Robert Johnson, CFA) Investors
continued to focus on the Greek crisis this week, basically ignoring a
flood of economic and earnings news that was on balance quite positive. I
remain convinced that Greece, by itself, will not bring down the world
economic system. However, all the dithering and protests may be
emblematic of what could happen in other countries facing budget crises.
The Slow March Forward Continues
While I was out over the past six weeks I was surprised that not much
had changed either relative to the Greek situation or the general
economy, despite incredible volatility in the stock market. Overall GDP
numbers for the third quarter were a lot better than most had expected
back in mid-September. A lot of the commentary seemed to use words
like, "a strong rebound off of weak data earlier." No way. The real U.S
GDP growth rate was neither as weak as the 0.4% and the 1.3% of the
first two quarters of the year indicated, nor as strong as the 2.5% in
the third quarter (and the odds favor another upward revision) and a
potentially strong fourth quarter will suggest. Auto-supply-chain- and
weather-related issues and sky-high gas prices all artificially reduced
first-half numbers and are inflating second-half statistics. The real
underlying inflation-adjusted growth rate in the economy appears to be
an anemic but steady 1.75%-2.25%.
Employment, Manufacturing, and Auto Data Indicate Slow but Steady Growth
Outside of Europe, the biggest news was a healthy dose of employment
data that was generally moving in the right direction. Year-over-year
employment growth remained at a slow but steady 1.7% rate, initial
unemployment claims approached their recovery lows, the Challenger, Gray
layoff report showed a healthy drop in layoffs, and even the Monster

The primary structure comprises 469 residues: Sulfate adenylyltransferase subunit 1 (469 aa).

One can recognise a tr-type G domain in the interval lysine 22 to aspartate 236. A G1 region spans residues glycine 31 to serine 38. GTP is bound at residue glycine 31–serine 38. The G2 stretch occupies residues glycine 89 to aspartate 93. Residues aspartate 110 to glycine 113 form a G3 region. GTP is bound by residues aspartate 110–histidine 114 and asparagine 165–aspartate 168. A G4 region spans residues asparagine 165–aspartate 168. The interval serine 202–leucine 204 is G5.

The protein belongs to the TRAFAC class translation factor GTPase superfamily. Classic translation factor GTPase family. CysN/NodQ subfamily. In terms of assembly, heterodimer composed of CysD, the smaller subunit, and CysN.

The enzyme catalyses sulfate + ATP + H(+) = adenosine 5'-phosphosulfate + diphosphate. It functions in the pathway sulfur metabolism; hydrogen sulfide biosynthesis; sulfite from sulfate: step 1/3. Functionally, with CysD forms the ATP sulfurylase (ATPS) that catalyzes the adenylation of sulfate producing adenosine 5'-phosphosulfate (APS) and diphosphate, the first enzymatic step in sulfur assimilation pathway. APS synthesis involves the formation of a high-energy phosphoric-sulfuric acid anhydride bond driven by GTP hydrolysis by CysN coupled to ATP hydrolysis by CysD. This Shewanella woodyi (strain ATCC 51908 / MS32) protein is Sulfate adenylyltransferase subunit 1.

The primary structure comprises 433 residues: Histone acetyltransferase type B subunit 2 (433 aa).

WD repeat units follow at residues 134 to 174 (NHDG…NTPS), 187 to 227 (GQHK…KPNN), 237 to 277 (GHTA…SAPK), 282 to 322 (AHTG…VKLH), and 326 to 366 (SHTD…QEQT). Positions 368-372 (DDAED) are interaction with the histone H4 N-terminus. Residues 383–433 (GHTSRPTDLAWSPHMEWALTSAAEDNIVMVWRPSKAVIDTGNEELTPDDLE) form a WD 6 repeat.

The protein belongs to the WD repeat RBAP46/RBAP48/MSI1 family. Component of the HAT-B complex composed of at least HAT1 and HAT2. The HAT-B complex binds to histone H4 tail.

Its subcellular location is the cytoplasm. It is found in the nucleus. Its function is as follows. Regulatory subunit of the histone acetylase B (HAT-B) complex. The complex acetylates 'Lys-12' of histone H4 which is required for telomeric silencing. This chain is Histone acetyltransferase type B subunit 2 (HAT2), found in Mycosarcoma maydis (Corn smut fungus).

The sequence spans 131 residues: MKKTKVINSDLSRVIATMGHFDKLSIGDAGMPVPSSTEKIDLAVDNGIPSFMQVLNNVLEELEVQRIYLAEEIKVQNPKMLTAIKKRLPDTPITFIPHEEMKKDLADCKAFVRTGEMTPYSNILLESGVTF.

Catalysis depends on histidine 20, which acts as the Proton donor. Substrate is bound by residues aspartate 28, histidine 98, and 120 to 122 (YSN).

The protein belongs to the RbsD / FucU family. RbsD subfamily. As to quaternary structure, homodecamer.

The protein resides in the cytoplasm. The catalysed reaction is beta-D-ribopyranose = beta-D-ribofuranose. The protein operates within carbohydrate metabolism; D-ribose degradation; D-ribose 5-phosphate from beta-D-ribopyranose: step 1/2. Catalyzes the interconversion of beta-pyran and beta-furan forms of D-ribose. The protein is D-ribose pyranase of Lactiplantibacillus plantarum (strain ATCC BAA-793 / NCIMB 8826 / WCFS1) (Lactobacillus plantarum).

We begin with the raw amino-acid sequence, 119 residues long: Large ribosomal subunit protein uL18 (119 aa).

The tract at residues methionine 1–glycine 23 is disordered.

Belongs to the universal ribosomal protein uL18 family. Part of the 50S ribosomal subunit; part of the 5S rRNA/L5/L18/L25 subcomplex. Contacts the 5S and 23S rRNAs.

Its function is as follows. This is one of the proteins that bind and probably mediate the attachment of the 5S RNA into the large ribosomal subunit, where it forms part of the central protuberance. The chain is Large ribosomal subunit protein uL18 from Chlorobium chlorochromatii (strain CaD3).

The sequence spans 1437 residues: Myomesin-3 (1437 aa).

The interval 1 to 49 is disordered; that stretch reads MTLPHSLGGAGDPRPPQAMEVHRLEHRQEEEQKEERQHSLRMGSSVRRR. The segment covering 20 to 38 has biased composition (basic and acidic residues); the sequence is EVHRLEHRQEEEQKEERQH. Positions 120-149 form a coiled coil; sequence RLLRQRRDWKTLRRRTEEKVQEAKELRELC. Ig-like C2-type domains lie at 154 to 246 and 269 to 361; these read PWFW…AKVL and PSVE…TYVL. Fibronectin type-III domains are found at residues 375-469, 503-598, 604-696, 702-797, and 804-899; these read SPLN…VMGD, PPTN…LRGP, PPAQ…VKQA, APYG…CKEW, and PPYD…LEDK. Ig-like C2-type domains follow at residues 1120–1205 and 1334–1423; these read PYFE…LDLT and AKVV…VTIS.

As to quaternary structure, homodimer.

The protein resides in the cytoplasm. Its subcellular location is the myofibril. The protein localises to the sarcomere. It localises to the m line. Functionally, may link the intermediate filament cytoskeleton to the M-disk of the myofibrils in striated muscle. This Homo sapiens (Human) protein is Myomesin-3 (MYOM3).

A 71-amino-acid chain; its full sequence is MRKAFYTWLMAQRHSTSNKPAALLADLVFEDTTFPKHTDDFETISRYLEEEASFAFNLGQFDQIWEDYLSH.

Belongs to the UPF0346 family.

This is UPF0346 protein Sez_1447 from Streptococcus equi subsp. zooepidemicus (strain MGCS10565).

online employment index managed its best improvement of the year.
However, government-related employment continued to act as a drag on
the economy. Manufacturing data this week were mixed, with reported new
orders in the U.S. looking particularly good. Meanwhile, Purchasing
Manager Index data both in the U.S. and the rest of the world remain
stuck in neutral (though there was some meaningful deterioration in
Auto industry news was decidedly better, as October sales jumped to a
seasonally adjusted annual rate of 13.2 million units, with Japanese
cars beginning to appear on dealer lots and the incentives flowing once
U.S. Payrolls Grow by 80,000 in October
Overall, I was pleased with the Bureau of Labor Statistics employment
report, even though net employment growth of 80,000 people fell at the
low end of the estimate range of 70,000-110,000 (on a base of 131
million nonfarm payroll employment). The more representative
year-over-year data show job growth in the private sector of about 1.7%.
While satisfactory, the growth remains too low to make much of a dent
in the unemployment rate, which fell to 9.0% from 9.1% this month.
Large Revisions to Prior Months' Data Are Even Better
As I noted in this week's video,
the seasonal factor was a relatively large negative subtraction from
the actual number of jobs that were added, which was the reason for my
relatively weak outlook. Substantial revisions to the two previous
reports were the real highlights.
Net job growth for August was revised to 104,000 from 57,000, and
September was revised to 158,000 from 103,000. These huge revisions are a
not-so-subtle reminder of the dangers of reading too much into any one
I still think the best way to analyze the employment data is to look
at the year-over-year percentage change using a three-month average.
This has the benefit of trimming out changing seasonal patterns and the
effects of one odd month (for example, weather-related issues or
strikes, such as the Verizon (VZ)
work stoppage this summer).